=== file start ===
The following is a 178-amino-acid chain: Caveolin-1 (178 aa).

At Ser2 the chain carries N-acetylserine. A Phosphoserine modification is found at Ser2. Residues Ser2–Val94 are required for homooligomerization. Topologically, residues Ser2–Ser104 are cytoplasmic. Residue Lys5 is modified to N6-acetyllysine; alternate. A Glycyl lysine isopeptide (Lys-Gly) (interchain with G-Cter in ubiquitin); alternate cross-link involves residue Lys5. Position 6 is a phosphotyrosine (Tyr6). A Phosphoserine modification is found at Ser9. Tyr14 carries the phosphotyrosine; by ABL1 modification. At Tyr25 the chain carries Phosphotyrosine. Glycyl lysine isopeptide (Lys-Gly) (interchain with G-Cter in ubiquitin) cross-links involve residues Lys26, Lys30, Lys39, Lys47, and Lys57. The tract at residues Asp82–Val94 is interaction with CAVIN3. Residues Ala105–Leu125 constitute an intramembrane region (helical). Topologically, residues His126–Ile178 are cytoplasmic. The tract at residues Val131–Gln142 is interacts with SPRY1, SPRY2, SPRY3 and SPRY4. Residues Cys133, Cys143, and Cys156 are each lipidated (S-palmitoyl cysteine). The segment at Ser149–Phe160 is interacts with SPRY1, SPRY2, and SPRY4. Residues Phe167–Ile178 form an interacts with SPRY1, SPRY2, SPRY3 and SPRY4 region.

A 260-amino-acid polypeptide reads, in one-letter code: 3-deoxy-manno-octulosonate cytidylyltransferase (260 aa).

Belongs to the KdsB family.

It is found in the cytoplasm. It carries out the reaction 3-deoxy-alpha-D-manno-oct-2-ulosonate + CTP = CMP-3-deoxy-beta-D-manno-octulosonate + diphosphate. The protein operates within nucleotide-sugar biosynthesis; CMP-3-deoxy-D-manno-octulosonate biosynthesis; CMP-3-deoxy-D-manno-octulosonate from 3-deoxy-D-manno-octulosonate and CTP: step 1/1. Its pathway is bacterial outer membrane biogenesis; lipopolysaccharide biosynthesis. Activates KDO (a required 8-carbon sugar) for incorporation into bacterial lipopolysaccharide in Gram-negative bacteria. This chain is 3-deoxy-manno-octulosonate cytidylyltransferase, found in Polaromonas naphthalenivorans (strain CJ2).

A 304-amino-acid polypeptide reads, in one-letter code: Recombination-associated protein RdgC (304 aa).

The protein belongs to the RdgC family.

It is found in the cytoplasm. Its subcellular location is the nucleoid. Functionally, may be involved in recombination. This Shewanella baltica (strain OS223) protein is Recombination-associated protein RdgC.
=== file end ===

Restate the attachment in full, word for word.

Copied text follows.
The following is a 178-amino-acid chain: Caveolin-1 (178 aa).

At Ser2 the chain carries N-acetylserine. A Phosphoserine modification is found at Ser2. Residues Ser2–Val94 are required for homooligomerization. Topologically, residues Ser2–Ser104 are cytoplasmic. Residue Lys5 is modified to N6-acetyllysine; alternate. A Glycyl lysine isopeptide (Lys-Gly) (interchain with G-Cter in ubiquitin); alternate cross-link involves residue Lys5. Position 6 is a phosphotyrosine (Tyr6). A Phosphoserine modification is found at Ser9. Tyr14 carries the phosphotyrosine; by ABL1 modification. At Tyr25 the chain carries Phosphotyrosine. Glycyl lysine isopeptide (Lys-Gly) (interchain with G-Cter in ubiquitin) cross-links involve residues Lys26, Lys30, Lys39, Lys47, and Lys57. The tract at residues Asp82–Val94 is interaction with CAVIN3. Residues Ala105–Leu125 constitute an intramembrane region (helical). Topologically, residues His126–Ile178 are cytoplasmic. The tract at residues Val131–Gln142 is interacts with SPRY1, SPRY2, SPRY3 and SPRY4. Residues Cys133, Cys143, and Cys156 are each lipidated (S-palmitoyl cysteine). The segment at Ser149–Phe160 is interacts with SPRY1, SPRY2, and SPRY4. Residues Phe167–Ile178 form an interacts with SPRY1, SPRY2, SPRY3 and SPRY4 region.

A 260-amino-acid polypeptide reads, in one-letter code: 3-deoxy-manno-octulosonate cytidylyltransferase (260 aa).

Belongs to the KdsB family.

It is found in the cytoplasm. It carries out the reaction 3-deoxy-alpha-D-manno-oct-2-ulosonate + CTP = CMP-3-deoxy-beta-D-manno-octulosonate + diphosphate. The protein operates within nucleotide-sugar biosynthesis; CMP-3-deoxy-D-manno-octulosonate biosynthesis; CMP-3-deoxy-D-manno-octulosonate from 3-deoxy-D-manno-octulosonate and CTP: step 1/1. Its pathway is bacterial outer membrane biogenesis; lipopolysaccharide biosynthesis. Activates KDO (a required 8-carbon sugar) for incorporation into bacterial lipopolysaccharide in Gram-negative bacteria. This chain is 3-deoxy-manno-octulosonate cytidylyltransferase, found in Polaromonas naphthalenivorans (strain CJ2).

A 304-amino-acid polypeptide reads, in one-letter code: Recombination-associated protein RdgC (304 aa).

The protein belongs to the RdgC family.

It is found in the cytoplasm. Its subcellular location is the nucleoid. Functionally, may be involved in recombination. This Shewanella baltica (strain OS223) protein is Recombination-associated protein RdgC.